At the last Documenta, Gary Hill’s installation was one of the few works that appealed to a wide audience. In a long, narrow space, figures moving toward the viewer were projected with the slow, sometimes halting movement of people of various ages. Hill adressed the question of perception in two ways: the viewer saw himself confronted with his own activity (passing by images); and in going toward the exit, after his eyes were accustomed to the darkness, the other people in the space also became part of the work. The equipment also played a dual role: on the one hand video screens projected

  • Peter Hutchinson

    Peter Hutchinson is well-known for his Earthworks, with their subtle interventions into the landscape. In his recent show, he exhibited photographs or, better, photo-collages. Various images of gardens, flowers, snow-covered mountains, etc., were cut into little pieces and then reassembled, sometimes also overpainted at connecting places. His theme remains the landscape and here, as in his previous works, he alters what he finds. The actual interventions rely on the suggestive power of photography. Mounds of different colored flowers—flowers that perhaps have never simultaneously bloomed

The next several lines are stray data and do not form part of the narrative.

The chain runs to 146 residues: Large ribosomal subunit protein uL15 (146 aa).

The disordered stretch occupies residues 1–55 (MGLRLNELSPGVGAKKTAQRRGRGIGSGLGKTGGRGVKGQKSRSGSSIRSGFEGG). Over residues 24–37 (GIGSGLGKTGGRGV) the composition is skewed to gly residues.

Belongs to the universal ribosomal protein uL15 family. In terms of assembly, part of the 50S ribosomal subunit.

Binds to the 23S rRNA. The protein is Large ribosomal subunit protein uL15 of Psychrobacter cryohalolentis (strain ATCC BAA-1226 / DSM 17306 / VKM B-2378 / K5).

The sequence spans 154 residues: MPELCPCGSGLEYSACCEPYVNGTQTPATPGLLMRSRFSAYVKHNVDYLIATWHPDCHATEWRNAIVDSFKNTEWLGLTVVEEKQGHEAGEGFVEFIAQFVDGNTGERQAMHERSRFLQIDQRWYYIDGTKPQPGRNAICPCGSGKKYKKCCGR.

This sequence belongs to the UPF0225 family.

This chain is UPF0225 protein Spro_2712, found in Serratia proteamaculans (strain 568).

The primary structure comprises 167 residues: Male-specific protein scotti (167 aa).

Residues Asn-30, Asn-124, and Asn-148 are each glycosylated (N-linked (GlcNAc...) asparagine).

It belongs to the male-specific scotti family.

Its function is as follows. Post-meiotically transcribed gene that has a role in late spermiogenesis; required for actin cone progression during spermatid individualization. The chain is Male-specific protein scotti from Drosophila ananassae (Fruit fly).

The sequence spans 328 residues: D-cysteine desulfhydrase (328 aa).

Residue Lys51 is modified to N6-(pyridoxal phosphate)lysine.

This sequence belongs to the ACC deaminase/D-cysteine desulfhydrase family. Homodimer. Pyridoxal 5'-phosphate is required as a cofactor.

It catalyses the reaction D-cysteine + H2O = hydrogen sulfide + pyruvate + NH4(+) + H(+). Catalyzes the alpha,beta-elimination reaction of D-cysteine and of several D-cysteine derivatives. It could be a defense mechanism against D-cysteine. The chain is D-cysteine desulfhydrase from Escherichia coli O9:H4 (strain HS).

• Bill Viola

    The theme of this exhibition of Bill Viola’s work was nothing less than birth and death. Entitled “Unseen Images,” it brought together seven installations. The central work was Nantes Triptych (all works 1992), in which he projected images of the slow birth of his child, his dying mother, and lastly of himself under water. In order to understand the significance of these images of birth and death, the other installations must be considered.

    Heaven and Earth and The Sleepers can also be understood as variations on his fundamental theme. In the former, two black and white monitors hung vertically.